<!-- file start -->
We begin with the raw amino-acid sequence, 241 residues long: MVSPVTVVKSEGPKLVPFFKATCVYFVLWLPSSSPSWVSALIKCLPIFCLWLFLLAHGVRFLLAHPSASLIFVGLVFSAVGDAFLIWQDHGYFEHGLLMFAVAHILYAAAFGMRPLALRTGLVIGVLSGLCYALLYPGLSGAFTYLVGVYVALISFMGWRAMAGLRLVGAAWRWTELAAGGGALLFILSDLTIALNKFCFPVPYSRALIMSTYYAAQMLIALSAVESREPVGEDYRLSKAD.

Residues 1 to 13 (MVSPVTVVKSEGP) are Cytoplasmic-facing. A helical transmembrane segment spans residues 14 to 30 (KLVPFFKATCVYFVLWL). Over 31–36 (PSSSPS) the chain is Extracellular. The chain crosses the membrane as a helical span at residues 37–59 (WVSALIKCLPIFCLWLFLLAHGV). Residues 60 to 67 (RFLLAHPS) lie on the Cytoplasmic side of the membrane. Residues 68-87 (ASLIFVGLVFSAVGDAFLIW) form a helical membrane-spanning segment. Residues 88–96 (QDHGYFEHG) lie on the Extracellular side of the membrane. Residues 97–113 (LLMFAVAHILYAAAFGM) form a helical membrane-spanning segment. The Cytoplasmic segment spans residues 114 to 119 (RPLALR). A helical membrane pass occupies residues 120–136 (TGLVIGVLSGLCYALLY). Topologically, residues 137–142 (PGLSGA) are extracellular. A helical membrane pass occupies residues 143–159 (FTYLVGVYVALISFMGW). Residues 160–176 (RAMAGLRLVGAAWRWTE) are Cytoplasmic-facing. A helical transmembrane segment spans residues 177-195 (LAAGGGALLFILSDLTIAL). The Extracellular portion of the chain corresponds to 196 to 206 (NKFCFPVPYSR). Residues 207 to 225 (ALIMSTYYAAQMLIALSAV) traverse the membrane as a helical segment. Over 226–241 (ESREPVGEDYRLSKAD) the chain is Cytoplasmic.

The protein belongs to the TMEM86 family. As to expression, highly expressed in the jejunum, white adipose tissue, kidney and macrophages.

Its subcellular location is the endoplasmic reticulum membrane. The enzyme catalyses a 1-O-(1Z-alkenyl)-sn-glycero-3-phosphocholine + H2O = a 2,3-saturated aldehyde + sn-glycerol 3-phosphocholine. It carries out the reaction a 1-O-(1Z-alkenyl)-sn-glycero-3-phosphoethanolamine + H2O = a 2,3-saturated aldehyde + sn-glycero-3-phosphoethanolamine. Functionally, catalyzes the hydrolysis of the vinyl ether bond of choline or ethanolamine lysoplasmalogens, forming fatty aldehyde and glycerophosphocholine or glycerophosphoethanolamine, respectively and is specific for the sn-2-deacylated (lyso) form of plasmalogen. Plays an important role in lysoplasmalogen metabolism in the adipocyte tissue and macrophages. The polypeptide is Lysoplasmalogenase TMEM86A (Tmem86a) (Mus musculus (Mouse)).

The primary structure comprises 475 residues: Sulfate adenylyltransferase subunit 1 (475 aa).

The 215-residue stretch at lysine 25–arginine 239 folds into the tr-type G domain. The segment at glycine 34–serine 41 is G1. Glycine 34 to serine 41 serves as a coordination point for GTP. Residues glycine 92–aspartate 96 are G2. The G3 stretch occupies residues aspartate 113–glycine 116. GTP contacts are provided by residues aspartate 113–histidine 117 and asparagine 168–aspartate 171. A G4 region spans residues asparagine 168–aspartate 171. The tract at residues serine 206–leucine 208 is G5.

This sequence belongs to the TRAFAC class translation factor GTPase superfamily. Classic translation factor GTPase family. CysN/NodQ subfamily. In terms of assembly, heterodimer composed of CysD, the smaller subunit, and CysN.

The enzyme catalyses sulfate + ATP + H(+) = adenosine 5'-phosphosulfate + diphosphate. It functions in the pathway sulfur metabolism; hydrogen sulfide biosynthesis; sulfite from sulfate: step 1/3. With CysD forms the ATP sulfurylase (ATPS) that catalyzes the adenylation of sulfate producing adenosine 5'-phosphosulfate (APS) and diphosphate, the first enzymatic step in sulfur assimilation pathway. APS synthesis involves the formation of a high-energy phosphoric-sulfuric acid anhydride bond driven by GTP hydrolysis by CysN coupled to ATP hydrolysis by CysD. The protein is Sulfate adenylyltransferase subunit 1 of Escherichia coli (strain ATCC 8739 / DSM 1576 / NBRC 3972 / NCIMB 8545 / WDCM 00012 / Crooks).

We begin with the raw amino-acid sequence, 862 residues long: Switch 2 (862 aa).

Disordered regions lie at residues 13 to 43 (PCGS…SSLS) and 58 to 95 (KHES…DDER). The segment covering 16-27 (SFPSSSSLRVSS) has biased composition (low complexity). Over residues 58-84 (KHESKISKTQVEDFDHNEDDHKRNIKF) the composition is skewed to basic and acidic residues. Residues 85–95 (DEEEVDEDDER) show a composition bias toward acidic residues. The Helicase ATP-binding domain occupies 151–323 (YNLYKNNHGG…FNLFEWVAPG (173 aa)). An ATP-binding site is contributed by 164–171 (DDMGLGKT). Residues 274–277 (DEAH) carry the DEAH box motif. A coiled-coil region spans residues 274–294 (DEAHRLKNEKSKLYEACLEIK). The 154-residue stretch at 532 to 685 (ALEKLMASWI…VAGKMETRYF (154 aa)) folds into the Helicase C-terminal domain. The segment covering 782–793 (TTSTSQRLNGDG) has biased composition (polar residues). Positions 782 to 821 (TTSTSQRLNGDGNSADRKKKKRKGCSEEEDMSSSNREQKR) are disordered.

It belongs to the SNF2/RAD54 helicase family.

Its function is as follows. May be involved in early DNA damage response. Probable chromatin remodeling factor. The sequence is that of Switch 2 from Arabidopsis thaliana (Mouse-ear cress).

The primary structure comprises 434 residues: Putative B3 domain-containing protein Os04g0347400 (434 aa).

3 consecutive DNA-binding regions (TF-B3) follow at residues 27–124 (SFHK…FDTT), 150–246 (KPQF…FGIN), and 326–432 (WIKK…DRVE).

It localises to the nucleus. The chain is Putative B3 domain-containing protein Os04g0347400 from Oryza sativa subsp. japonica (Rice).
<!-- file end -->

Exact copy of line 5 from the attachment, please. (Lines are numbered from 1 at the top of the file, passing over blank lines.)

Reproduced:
The primary structure comprises 475 residues: Sulfate adenylyltransferase subunit 1 (475 aa).